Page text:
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Intensive Care: A Guide for You and Your Family

Behaviour

Sometimes people in the ICU may act very differently than what is usual for them. It may be because of how ill they are or a medicine they’ve been given. This is called ICU delirium.

Your family member may be:

  • agitated
  • confused
  • scared
  • paranoid (paranoia is a form of anxiety or fear that can make you believe people are trying to hurt you)

They may also hallucinate (see things that aren’t really there) and have nightmares that seem very real to them.

As your loved one starts getting better the sedatives they get will gradually be less. They may be drowsy, confused, or agitated while the dose is being lowered. This usually happens in the early stages of this process.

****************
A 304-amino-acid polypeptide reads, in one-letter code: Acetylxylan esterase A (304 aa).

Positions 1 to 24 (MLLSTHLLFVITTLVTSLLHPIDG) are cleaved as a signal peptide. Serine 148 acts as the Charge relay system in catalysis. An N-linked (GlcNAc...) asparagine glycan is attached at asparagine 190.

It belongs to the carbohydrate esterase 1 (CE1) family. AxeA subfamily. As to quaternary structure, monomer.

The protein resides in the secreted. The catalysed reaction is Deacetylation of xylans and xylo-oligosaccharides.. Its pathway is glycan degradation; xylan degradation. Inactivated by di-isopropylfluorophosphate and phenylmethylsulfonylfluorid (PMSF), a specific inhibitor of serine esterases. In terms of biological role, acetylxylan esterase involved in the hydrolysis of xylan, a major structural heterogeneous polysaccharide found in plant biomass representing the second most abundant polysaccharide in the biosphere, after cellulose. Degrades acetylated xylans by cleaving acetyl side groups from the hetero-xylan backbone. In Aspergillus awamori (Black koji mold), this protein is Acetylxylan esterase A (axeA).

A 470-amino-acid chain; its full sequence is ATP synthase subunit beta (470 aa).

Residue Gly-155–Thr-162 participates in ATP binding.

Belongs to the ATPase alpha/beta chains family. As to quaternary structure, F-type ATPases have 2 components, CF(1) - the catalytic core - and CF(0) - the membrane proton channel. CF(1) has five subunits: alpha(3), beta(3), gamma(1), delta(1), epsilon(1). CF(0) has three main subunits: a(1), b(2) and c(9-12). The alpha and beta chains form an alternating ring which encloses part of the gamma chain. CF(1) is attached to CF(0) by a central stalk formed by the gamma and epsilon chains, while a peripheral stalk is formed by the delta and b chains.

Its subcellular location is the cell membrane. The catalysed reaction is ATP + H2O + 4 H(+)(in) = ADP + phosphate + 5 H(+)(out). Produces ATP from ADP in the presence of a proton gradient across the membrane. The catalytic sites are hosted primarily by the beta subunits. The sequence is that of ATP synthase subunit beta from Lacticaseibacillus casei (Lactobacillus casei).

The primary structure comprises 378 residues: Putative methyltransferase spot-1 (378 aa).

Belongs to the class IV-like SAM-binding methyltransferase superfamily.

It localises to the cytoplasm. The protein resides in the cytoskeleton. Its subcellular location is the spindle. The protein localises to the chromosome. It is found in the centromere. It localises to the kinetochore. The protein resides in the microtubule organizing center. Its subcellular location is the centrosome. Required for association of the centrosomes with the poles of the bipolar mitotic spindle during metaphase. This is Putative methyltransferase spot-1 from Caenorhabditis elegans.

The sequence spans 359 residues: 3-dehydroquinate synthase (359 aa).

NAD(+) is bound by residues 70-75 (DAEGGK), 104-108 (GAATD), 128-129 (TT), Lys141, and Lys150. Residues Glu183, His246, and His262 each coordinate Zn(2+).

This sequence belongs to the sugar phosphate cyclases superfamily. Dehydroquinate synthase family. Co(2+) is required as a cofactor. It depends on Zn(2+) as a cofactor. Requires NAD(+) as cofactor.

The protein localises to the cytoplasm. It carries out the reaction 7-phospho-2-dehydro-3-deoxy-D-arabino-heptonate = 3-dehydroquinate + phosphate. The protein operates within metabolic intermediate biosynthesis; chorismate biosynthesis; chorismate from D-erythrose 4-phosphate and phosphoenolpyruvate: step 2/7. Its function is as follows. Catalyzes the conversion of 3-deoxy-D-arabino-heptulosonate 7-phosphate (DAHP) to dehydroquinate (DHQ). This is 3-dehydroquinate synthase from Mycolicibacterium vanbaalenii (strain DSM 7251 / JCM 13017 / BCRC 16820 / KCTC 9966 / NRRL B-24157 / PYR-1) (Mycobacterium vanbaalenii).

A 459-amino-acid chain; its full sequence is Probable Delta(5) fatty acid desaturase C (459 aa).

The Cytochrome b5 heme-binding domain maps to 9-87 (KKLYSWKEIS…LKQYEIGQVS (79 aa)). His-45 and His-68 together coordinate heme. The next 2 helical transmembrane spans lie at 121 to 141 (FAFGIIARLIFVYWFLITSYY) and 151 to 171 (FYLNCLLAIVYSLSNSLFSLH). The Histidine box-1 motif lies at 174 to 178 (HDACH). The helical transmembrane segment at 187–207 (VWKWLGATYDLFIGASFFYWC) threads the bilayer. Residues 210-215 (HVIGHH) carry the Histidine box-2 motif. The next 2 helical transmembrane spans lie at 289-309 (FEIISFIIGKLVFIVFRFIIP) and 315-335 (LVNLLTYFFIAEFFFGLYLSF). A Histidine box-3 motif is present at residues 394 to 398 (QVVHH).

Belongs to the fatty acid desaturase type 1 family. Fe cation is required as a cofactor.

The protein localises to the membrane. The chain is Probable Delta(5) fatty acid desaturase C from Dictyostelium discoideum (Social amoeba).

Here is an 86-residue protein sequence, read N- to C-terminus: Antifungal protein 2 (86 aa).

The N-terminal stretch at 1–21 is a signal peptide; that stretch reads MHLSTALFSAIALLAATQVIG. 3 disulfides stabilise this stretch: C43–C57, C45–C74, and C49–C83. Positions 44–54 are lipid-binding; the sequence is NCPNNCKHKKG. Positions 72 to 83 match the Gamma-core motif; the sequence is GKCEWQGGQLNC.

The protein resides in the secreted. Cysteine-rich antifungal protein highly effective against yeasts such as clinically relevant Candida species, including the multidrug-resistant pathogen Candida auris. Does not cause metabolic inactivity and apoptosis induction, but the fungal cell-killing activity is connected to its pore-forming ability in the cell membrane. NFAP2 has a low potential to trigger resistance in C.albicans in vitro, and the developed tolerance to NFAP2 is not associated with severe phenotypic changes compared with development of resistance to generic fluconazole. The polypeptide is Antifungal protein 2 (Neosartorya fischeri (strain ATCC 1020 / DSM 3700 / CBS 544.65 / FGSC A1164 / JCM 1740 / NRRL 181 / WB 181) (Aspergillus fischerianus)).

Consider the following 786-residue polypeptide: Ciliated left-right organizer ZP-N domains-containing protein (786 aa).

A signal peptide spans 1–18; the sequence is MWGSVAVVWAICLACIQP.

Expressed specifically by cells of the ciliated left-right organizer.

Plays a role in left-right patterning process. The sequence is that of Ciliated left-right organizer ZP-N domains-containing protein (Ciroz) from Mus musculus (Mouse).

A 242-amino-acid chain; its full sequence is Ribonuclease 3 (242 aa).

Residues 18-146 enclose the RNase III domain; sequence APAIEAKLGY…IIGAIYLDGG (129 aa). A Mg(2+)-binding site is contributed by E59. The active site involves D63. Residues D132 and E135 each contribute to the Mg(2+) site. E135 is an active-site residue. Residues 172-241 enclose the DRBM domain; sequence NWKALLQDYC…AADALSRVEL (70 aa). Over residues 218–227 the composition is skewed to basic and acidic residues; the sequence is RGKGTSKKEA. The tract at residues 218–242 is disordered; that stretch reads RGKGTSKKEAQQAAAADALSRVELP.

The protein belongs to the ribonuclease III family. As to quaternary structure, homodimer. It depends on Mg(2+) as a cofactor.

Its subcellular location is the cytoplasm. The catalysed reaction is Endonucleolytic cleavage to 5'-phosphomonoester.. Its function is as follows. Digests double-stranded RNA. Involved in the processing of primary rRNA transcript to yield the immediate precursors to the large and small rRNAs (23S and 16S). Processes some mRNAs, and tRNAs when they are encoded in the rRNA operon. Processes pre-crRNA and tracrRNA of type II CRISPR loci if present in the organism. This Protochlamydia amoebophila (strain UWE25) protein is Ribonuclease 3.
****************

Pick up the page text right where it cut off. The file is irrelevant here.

Your loved one may suffer symptoms of withdrawal and staff can help treat these symptoms better if they know what to look for. It’s really important to tell them all you know about whether your loved one uses alcohol, illicit drugs, or smokes. The healthcare team needs this information to help them take care of your loved one properly.

Some people may be at risk of hurting themselves or others when they get agitated or confused. When this happens your healthcare team will do everything they can to help keep your loved one from hurting themselves. Sometimes, as a last resort, they may need to use restraints on wrists or ankles. Staff will talk to you about using these and regularly assess how long these may be needed.

Any of the above can be difficult for you to see. You can help your loved one best by being calm and letting them know you are with them. Talk to them about the time of day, the weather outside, and your daily life. These can help them be less confused and will reassure them that they aren’t alone.

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